I live in the suburbs about 35 miles northwest of Los Angeles. We’re not that hard to find, and if you happen to be a flat-earther it’s even easier: just head north on the 101 freeway and right before you drive off the face of the planet, take a hard right. I go to L.A. a lot, but I avoid certain parts, like Venice Beach, because I eat carbs, exceed the weight limit and am considered fat.
Okay, I’m not really fat, I’m chubby. I certainly don’t fit into the L.A. stereotype of a woman (or the entire North American continent’s stereotype of a woman): the type who exercises and starves herself to death just to fit into someone else’s ideal of what a woman’s body should look like.
Fat was in the cards for me. I was a fat kid, which was difficult because no one likes fat kids. I got fat-shamed by pretty much everyone: schoolmates, teachers, my parents, and especially the media.
School was difficult also. I hated it because it had nothing to offer me. Kids were mean, teachers were mean, what was the point? The only thing I was learning was to hate myself even more. I didn’t fit into the narrow mindedness of school administrators and teachers; I was a round peg and they were square, rigid, and tried to fit me into their square holes.
I ended up dropping out of high school. Yep, I’m a high school drop out. They really should change that phrase though, it makes it seem like I was the failure, when really, it was high school that failed me, so I left.
In elementary school, I did have this one teacher who, although wasn’t the nicest person, was really into books and reading, and I loved that because I did too; books were my escape. I was a voracious reader, I always had a book with me. I would hole up in my room, safely tucked away from all the heartbreak the world was offering me, my nose inches from the pages that were capturing my attention.
So this teacher would read to us every day for an hour after our lunch break, which was my absolute favorite part of the school day. I remember her reading us The Hobbit, which would not necessarily be one of my preferences, but she made it magical. Every day I looked forward to resting my head on my desk, closing my eyes, and listening to her bring Tolkien’s characters to life.
One day, she thought it would be a good idea to have her students learn speaking skills by reading aloud from a book in front of the class, like she did, which would be a good idea if you weren’t a fat introvert like I was. She brought in a big pile of books and told us she would go through a stack, call out the title of the book, and when you heard one you liked, to raise your hand and she’d hand you the book to read.
Well, the way my mind worked, there was always a delay in processing any information I would receive, so it would take me a moment to capture it, process it, and then respond. The teacher called out this one book that sounded really good to me, but because of my mind’s delay process, it took me a moment before I excitedly raised my hand.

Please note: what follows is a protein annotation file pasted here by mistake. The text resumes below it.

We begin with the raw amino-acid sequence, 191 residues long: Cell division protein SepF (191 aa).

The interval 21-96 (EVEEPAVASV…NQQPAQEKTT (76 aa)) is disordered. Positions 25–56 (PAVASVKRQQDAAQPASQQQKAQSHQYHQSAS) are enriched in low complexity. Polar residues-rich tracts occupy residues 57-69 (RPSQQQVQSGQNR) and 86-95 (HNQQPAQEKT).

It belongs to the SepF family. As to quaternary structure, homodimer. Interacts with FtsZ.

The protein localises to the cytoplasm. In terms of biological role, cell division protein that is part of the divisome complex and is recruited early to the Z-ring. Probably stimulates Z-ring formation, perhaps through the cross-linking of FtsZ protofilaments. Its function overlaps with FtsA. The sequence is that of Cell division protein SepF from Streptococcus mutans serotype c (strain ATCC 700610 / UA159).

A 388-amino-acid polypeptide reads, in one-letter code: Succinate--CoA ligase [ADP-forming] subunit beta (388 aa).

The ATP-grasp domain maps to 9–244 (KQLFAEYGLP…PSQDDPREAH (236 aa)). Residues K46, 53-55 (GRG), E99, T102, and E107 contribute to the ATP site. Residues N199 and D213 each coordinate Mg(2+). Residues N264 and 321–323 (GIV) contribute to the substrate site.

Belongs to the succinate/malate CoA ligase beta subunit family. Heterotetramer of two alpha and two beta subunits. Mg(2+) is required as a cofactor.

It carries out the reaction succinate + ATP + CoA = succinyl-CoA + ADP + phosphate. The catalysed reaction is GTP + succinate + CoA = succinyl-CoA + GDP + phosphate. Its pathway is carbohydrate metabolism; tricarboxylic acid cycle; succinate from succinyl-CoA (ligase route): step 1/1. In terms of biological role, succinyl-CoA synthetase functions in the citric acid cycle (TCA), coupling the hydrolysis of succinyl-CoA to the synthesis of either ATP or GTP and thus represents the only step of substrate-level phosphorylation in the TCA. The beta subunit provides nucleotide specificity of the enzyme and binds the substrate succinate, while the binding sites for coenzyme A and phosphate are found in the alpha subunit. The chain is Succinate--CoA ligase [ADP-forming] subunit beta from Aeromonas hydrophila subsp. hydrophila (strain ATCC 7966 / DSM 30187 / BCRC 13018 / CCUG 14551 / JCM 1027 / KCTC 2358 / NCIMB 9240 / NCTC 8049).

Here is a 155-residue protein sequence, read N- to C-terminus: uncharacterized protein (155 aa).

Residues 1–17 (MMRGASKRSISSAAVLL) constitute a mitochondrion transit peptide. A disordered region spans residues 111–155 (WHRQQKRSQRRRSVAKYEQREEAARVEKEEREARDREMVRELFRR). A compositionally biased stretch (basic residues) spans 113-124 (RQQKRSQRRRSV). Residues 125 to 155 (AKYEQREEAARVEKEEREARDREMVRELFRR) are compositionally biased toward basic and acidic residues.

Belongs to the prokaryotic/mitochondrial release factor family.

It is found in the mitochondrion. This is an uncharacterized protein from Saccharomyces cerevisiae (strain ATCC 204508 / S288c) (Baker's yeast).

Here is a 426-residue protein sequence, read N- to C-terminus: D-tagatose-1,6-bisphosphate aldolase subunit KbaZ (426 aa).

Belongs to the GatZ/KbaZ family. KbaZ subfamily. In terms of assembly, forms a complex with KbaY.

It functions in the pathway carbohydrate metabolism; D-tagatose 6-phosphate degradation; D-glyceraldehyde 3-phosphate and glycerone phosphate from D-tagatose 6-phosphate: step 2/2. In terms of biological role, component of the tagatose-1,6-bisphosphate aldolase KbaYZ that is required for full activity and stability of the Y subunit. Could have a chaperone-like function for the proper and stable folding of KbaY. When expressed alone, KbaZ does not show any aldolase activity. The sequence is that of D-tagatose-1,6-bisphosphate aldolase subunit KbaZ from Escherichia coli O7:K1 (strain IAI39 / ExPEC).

By that point, she has already moved on to the next title, which ironically, was called The Fat Cat… and can you get where I’m going with this? As the title suddenly registered with me, the enthusiastic hand that was suspended above my head slowly sank, and any joy I had about the task completely drained out of me.
I sat there frozen.
My teacher, the one I counted on to guide and educate me, asked out loud, in front of the entire class, “Do you want to read The Fat Cat?” To say she was insensitive is like saying Kim Jong-un and Donald Trump have bad manners.
You could hear a pin drop. The entire class was staring at me, waiting in anticipation for my answer, because they knew my life at that moment was over, and they wanted to bear witness.
It was a lose-lose situation: If I said no, I was going to be humiliated because everyone was gonna know I didn’t want to read a book titled The Fat Cat… but if I said yes, I was going to be humiliated because I’d be reading from a book titled The Fat Cat.
See what I mean?
The pressure was building. I sat there contemplating my fate, and I could sense my teacher’s impatience, so I blurted out a shaky “Yes.” Then I had to get up in front of the entire class and read from this fucking book! I could’ve said no. I could’ve ran out of there crying, hopefully garnering some sympathy in the process, but I didn’t. I stood up, took the book from my teacher’s hand, and proceeded to read it out loud.
It was a kid’s book, sorta like Dr. Seuss, so every other sentence was talking about the goddamn Fat Cat. I must have said that phrase 20 times, and each time I said it, the class snickered and guffawed. To make matters worse, the boy I secretly had a crush on was sitting in the front row.
I was inadvertently fat-shaming myself.
It was one of the toughest days of the school year. But you know what? I finished the book, walked back to my desk with my head held high, pretending I wasn’t humiliated and that it didn’t hurt me to the core to have my fellow classmates laugh in my face, and took my seat with as much pride as I could muster.
I did it, and I survived, and I found out I had a propensity for public speaking. It made me a little stronger, and I believe I made a tiny dent that day, momentarily taking the shame out of the word fat. Not for them… not for my classmates or my teachers or my parents or anyone else that was cruel towards me… but for me. The kids could snicker and point and laugh at me, but they couldn’t take away my my resolve… my bravery and courage.
And to me, that lesson is more valuable than anything that comes out of a school book.